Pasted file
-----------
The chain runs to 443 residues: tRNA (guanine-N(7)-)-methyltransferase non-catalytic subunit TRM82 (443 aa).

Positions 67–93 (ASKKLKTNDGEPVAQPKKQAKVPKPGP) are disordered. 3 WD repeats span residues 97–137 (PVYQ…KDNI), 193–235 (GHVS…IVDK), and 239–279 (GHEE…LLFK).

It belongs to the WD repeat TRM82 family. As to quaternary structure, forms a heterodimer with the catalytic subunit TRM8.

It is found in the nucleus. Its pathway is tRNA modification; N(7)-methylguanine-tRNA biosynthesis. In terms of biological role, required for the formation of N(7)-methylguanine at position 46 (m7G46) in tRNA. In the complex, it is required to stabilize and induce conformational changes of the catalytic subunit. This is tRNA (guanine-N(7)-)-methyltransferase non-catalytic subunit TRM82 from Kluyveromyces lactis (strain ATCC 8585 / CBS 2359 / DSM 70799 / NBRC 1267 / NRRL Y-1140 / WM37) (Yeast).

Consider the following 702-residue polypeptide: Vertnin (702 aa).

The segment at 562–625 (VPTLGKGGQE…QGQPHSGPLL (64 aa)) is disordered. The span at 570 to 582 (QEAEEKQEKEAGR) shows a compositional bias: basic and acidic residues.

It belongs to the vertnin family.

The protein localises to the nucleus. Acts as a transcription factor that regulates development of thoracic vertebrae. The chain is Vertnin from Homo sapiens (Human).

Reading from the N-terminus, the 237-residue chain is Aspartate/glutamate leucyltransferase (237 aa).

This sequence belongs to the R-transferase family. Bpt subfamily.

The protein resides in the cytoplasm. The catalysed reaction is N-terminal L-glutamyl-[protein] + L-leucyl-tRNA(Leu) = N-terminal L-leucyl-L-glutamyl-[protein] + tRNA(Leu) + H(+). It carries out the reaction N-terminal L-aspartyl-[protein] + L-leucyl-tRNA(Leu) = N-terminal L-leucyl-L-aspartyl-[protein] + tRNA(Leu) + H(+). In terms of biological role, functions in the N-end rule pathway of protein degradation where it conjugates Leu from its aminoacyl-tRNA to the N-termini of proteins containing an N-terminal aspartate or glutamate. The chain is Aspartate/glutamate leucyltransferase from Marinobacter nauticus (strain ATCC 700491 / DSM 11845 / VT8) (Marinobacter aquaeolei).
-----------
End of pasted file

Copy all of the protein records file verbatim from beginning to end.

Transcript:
The chain runs to 443 residues: tRNA (guanine-N(7)-)-methyltransferase non-catalytic subunit TRM82 (443 aa).

Positions 67–93 (ASKKLKTNDGEPVAQPKKQAKVPKPGP) are disordered. 3 WD repeats span residues 97–137 (PVYQ…KDNI), 193–235 (GHVS…IVDK), and 239–279 (GHEE…LLFK).

It belongs to the WD repeat TRM82 family. As to quaternary structure, forms a heterodimer with the catalytic subunit TRM8.

It is found in the nucleus. Its pathway is tRNA modification; N(7)-methylguanine-tRNA biosynthesis. In terms of biological role, required for the formation of N(7)-methylguanine at position 46 (m7G46) in tRNA. In the complex, it is required to stabilize and induce conformational changes of the catalytic subunit. This is tRNA (guanine-N(7)-)-methyltransferase non-catalytic subunit TRM82 from Kluyveromyces lactis (strain ATCC 8585 / CBS 2359 / DSM 70799 / NBRC 1267 / NRRL Y-1140 / WM37) (Yeast).

Consider the following 702-residue polypeptide: Vertnin (702 aa).

The segment at 562–625 (VPTLGKGGQE…QGQPHSGPLL (64 aa)) is disordered. The span at 570 to 582 (QEAEEKQEKEAGR) shows a compositional bias: basic and acidic residues.

It belongs to the vertnin family.

The protein localises to the nucleus. Acts as a transcription factor that regulates development of thoracic vertebrae. The chain is Vertnin from Homo sapiens (Human).

Reading from the N-terminus, the 237-residue chain is Aspartate/glutamate leucyltransferase (237 aa).

This sequence belongs to the R-transferase family. Bpt subfamily.

The protein resides in the cytoplasm. The catalysed reaction is N-terminal L-glutamyl-[protein] + L-leucyl-tRNA(Leu) = N-terminal L-leucyl-L-glutamyl-[protein] + tRNA(Leu) + H(+). It carries out the reaction N-terminal L-aspartyl-[protein] + L-leucyl-tRNA(Leu) = N-terminal L-leucyl-L-aspartyl-[protein] + tRNA(Leu) + H(+). In terms of biological role, functions in the N-end rule pathway of protein degradation where it conjugates Leu from its aminoacyl-tRNA to the N-termini of proteins containing an N-terminal aspartate or glutamate. The chain is Aspartate/glutamate leucyltransferase from Marinobacter nauticus (strain ATCC 700491 / DSM 11845 / VT8) (Marinobacter aquaeolei).